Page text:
Jensen’s focus is entirely on brain-based research and education. Brain-based research involves describing the terms, range and task of brain research in education and how this research can aid in education. According to Jensen (2008), ‘brain-based education is the engagement of strategies based on principles derived from an understanding of the brain’. My understanding of the above statement involves discerning the reason as to why one strategy is preferred and not the other(s). Educators need to clearly identify why they do and the underlying reason since ‘it is more purposeful and professional’, according to Jensen. In my opinion, Jensen gives too much credit to brain-based education because using it exclusively narrows down the spectrum of thought. The brain is an essential component and must be considered at every juncture, but not as a sole entity or factor.
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At the genesis of brain-based education and research, the focus was entirely on launching a particular set of vocabulary. Jensen mentions terminologies such as axons, serotonin and amygdalae. The journals of nature, science and neuroscience are but a few journals that form the base of brain knowledge. Brain-based education involves many disciplines; it is interdisciplinary, such as nutrition under Nutritional Neuroscience and psychiatry under the journal, Biological Psychiatry. If the brain’s role were removed, there would literally be no discipline whatsoever. The brain is a large part of our actions, mind, emotional states, body and their specific settings, and separating them is impossible.
The brain structure and intricate intellect can be elucidated by a thorough combination of concepts and supplemented by proofs about the functioning of the nervous system. Education centers perform to the extent of the working of the brains involved. Jensen (2008) postulates that ‘stress, exercise, nutrition and social conditions affect the students’ brains in terms of attention, cognition, discipline, attendance and memory’. In light of these factors, educators are laden with the task of establishing connections between the factors and the brain so as to be able to make programs and activities that allow for a conducive learning environment. To make these connections, teachers need to understand a few facts. Chronic stress among the students and staff hampers the learning experience, and should be dealt with as soon as it is discovered. Also, social conditions influence students’ brains since it is the brain that controls affinity, agony, stress, pleasure and acceptance. The brain is capable of transforming and remapping itself by neuroplasticity and can be enhanced by meditation, skill-building and technical education. Jensen (2008) goes on to clarify that, ‘brain-based disorders like autism, strokes and fetal alcoholism syndrome noted in the journal of Rehabilitation and Rehabilitation Research have innovations that ensure that special learners can advance.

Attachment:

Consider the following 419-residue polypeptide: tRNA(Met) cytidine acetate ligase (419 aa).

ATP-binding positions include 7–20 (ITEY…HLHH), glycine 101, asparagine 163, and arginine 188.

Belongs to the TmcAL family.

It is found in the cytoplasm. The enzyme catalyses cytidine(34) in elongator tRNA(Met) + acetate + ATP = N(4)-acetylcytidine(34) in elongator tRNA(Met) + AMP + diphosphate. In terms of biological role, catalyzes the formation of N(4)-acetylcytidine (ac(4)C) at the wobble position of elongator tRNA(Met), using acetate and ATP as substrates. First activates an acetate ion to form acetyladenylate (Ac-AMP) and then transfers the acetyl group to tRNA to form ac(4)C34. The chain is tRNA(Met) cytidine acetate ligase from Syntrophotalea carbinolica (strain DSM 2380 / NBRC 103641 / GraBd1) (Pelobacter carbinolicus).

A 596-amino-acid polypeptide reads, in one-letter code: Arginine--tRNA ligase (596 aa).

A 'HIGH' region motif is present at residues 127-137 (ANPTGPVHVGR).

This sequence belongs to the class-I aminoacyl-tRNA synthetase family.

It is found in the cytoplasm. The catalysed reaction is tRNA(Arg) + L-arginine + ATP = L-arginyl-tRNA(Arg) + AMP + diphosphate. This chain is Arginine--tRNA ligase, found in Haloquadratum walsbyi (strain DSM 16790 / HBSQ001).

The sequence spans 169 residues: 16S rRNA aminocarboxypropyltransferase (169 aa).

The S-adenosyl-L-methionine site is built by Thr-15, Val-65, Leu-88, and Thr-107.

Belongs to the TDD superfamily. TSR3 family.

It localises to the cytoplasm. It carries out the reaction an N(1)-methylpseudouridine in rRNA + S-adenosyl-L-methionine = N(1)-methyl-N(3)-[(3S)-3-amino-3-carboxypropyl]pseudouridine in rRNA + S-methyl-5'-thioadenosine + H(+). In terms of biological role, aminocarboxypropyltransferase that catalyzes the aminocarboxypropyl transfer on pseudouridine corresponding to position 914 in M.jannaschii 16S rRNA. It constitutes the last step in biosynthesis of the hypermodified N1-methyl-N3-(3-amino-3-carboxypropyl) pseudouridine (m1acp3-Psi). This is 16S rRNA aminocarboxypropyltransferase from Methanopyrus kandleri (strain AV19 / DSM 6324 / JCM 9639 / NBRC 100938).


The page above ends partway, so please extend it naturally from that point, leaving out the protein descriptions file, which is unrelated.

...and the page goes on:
In his book, Teaching with the Brain in Mind, there are practical strategies to improve and enhance student comprehension and achievement, and what parents and educators can do to help. The most interesting part about his research is how the brain can grow via developing critical thinking skills, taking note of environmental factors, understanding the social brain and dealing with emotions. After reading the book, one appreciates that tapping into the brain reward system and realising the reward for prior knowledge is possible.
If neuroscientists and educators link up, brain-based education and research will soar. The scientists will conduct research on how brain behavior is improved and the teachers will implement them; for example, educators need to couple exercise with neurogenesis, since neurogenesis develops learning and memory. They will also understand that the brain changes with experience.
I noted that Jensen’s research was met with criticism. He mentions a Thomas Kuhn, who, in his work, The Structure of Scientific revolution, said that any shift made is most often met with denial and opposition. Sarcasm is also used to criticize Jensen’s work, linking it to being ordered by aliens. Such disrespect to those who have dedicated their lives to giving education more worth shows ingratitude. Another critic claimed that Jensen did not take into account differences such as those of gender. Positive criticism suggested that brain-based education become a domain, with clarified sets of values and criteria can show validity.
In conclusion, Eric Jensen’s brain research gives tangible evidence that the brain is very much an important aspect in the education systems. Students also need to be informed of how their brains work and how their efficiency can be improved and enhanced. This places a sense of purpose and becomes motivation for them to better their lives. To a very large extent, education shapes the future of a myriad of people; if the education can be accompanied by factors that improve memory, esteem, health and positive social tendencies, then Jensen’s system need to be implemented all over the world. Jensen, in spite of the criticism has been able to conduct comprehensive research and has applied it almost effortlessly into the education system of the United States. I am willing to be exposed to such a method of learning as it is an unbeatably superior and expanded mode of acquiring education. In accordance with the information I have been able to grasp about Jensen’s research-based education. I wonder whether his system can succeed if applied to third world countries, where education resources are scarce, and so many problems ail the populations.